Denon DP67L turntable
Moerch DP6 tone-arm, van den Hul Colibri cartridge
My workshop vinyl set-up.

Copyright 2018 © Troels Gravesen

Recently acquired, this Denon DP67L is meant to be my workshop vinyl workhorse. No external motors, belts, etc. Fast start-up and fast stop. The DP67 has it. The risk of purchasing such a piece of complicated electronics is that if something goes, you better find your way to the local dumpster for electronics. Sending this to service is likely to cost as much as the turntable itself.
The DP67L comes with an elaborate tone-arm with electronic lift, electronic damping and anti-skating. Pulling off the bottom panel I couldn't believe the amount of electronics and special widgets going into making this all work. Actually I had expected a single compact platter/motor assembly which could just simply be pulled off and placed into another plinth. Not so!
Fortunately I had a complete manual and could identify the various circuit boards and what they were doing. Thus, I started soldering and cutting wires, a lot of wires, while checking the basic platter kept spinning - and so it did. I guess the red encircled components could all be removed without jeopardizing the basic function of the deck. Obviously the electronic lift was gone, but you can't have it all.
The turntable also had a nice and unbroken plastic cover, which was another requirement for a workshop turntable as dust is less than ideal for vinyl playback.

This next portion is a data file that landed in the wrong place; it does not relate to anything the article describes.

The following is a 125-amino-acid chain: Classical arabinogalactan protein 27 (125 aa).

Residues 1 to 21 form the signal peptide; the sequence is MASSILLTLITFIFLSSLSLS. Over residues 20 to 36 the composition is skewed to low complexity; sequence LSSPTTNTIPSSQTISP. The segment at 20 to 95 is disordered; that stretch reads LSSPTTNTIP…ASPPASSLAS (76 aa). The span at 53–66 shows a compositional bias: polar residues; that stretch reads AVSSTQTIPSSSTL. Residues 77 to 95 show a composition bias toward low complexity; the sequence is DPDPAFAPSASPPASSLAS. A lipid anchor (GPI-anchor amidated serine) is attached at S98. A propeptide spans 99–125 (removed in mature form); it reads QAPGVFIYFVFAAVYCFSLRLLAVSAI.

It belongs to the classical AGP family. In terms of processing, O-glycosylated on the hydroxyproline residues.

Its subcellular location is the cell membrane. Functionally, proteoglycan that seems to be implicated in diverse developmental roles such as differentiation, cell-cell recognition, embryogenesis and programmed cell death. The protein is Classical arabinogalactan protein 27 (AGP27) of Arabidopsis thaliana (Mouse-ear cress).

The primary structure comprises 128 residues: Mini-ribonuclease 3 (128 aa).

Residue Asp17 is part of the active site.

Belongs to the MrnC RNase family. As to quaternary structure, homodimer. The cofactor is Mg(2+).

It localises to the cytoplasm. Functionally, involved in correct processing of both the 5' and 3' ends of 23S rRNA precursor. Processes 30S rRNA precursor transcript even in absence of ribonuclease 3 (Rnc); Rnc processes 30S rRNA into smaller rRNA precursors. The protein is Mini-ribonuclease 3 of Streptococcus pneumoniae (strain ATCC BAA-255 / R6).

As-is I mounted a vdh Canary cartridge and put on a record. Not bad, but also not exactly what I had expected. I guess the tone-arm is much too heavy for the Canary. So, after removing the tone-arm and drilling a 20 mm hole the Moerch DP6/vdh-Canary was installed and things started moving the right direction, in fact it sounded really really well, not least thanks to the vdh The Grail phono-stage, which has been on the shelf since purchase of the EAR-912 pre-amp.

The plinth was made from four layers of 20 mm Baltic birch with 4 mm bitumen pad in-between.

No drawings or templates available.


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On the right hand image you see a quick set-up for my Moerch DP6 tone-arm. Not nice, but it works until the whole thing sees a new plinth.


Left: More testing revealed the board encircled in green had to stay for maintaining speed control. Hmm.. Need to find some space for this in the new plinth. Right: All boards placed within the frame of the platter.


I cut off the top panel and used it as a template for routing the new plinth.


Right hand side: En metal plate covering the bottom tray was replaced by 4 mm bitumen pad.


Left: Plinth ready for the final second coat of lacquer. Moerch DP6 on a Jasmin slide is ready. Right: From bottom.

The finished turntable


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